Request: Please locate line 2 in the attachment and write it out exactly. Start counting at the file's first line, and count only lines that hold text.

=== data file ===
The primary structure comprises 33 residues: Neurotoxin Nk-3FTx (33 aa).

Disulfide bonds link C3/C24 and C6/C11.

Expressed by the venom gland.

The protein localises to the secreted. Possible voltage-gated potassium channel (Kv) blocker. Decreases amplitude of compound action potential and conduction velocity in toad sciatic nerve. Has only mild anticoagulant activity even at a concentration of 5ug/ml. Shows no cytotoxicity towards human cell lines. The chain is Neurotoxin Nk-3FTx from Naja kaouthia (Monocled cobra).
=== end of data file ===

Disulfide bonds link C3/C24 and C6/C11.